Type of Publication: Journal article published
    PubMed ID: 17445656
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  • 7
    Keywords: CANCER ; MODEL ; MODELS ; PROSTATE ; SURGERY ; SERA ; ASSOCIATION ; HEALTH ; PLASMA ; AGE ; CIGARETTE-SMOKING ; MEN ; smoking ; prostate cancer ; PROSTATE-CANCER ; cancer risk ; DAMAGE ; TRACT ; nutrition ; SMOKERS ; VITAMIN-E ; SELENIUM ; carotenoids ; LYCOPENE ; RETINOL ; SERUM CONCENTRATIONS ; SERUM ; REGRESSION ; ASSOCIATIONS ; WEIGHT ; SUPPLEMENTATION ; SERUM MICRONUTRIENTS ; VITAMIN-A ; urinary tract ; BENIGN PROSTATIC HYPERPLASIA ; SELENIUM LEVEL ; TOCOPHEROL ; TOMATO
    Abstract: Objectives. To evaluate the association of serum micronutrients with lower urinary tract symptoms (LUTS). Methods. We included 2497 men, 60 years old and older, who participated in the Third National Health and Nutrition Examination Survey from 1988 to 1994 and for whom serum concentrations of vitamins A, C, and E, carotenoids, and selenium had been measured previously. Cases were men with three or four of the following symptoms: nocturia, hesitancy, incomplete emptying, and weak stream, but who had never undergone noncancer prostate surgery. Controls were men without symptoms, who had never undergone noncancer prostate surgery. We adjusted for age and race in logistic regression models and used sampling weights. Results. Serum concentrations of vitamin E (P = 0.03), lycopene (P = 0.06), and selenium (P = 0.03) were lower in men with LUTS compared with controls. Men in the top four quintiles of vitamin E, lycopene, and selenium had a nonstatistically significant 25% to 50% reduced odds of LUTS compared with men in the bottom quintile. Inverse associations were not seen for the other carotenoids or vitamin A, A high serum vitamin C concentration was associated with a lower odds of LUTS in current smokers, but with a nonstatistically significant greater odds in those who never smoked and in former smokers. Conclusions. Greater circulating concentrations of vitamin E, lycopene, and selenium, antioxidant micronutrients that are supported in published reports as protecting against prostate cancer, were observed also to be inversely associated with LUTS. The effect modification of the association with vitamin C by cigarette smoking warrants additional examination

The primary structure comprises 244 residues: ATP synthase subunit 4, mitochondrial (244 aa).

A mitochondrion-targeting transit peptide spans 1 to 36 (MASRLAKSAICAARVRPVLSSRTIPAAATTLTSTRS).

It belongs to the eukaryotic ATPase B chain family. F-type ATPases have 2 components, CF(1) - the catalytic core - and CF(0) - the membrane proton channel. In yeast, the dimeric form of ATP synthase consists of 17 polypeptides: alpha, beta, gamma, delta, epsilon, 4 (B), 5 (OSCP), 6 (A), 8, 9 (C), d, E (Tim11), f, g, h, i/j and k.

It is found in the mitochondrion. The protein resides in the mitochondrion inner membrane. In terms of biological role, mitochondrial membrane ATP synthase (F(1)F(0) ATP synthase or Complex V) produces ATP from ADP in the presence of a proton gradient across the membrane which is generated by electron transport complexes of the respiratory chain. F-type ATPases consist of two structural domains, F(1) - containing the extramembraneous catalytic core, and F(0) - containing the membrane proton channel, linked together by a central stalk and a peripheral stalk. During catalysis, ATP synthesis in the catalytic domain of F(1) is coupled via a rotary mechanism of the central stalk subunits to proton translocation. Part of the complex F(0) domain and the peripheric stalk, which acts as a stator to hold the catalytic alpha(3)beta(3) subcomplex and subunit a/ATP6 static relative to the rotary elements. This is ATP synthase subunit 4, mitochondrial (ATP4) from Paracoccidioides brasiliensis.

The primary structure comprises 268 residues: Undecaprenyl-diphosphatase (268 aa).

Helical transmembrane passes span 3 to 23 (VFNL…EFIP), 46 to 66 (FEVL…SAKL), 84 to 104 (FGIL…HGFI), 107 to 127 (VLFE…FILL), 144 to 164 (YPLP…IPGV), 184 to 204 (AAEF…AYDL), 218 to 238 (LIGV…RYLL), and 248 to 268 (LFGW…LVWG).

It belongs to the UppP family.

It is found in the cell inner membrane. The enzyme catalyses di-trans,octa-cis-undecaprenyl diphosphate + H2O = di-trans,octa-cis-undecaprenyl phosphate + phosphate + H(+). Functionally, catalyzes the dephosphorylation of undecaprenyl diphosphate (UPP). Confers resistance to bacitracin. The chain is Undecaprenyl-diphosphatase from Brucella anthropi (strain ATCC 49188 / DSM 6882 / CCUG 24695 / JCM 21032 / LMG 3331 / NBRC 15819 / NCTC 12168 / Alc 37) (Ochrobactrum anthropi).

Type of Publication: Journal article published
    PubMed ID: 15351580
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  • 8
    Keywords: BLADDER ; CHILDHOOD ; INTERGROUP RHABDOMYOSARCOMA ; PELVIC RHABDOMYOSARCOMA
    Abstract: Rhabdomyosarcomas are the most common soft tissue sarcomas in children. Here we present management of an 18-month-old boy with metastatic rhabdomyosarcoma of the bladder/prostate. After radiochemotherapy, high-spatial-resolution 3-Tesla multiparametric magnetic resonance imaging (MRI) showed regressive systemic disease but a residual mass at the right seminal vesicle. For histologic re-evaluation, 3-dimensional-controlled stereotactic MRI/transrectal ultrasound (TRUS)-fusion biopsy specimens were taken. Because histologic analysis showed nonvital tissue, a decision could be made against adjuvant radical cystoprostatectomy. Advanced 3-Tesla imaging and MRI/TRUS-fusion biopsies in children are feasible and represent an effective tool to examine suspicious pelvic lesions. Depending on histology, this can lead to a significant reduction of therapy-associated morbidity.
    Type of Publication: Journal article published
    PubMed ID: 23374821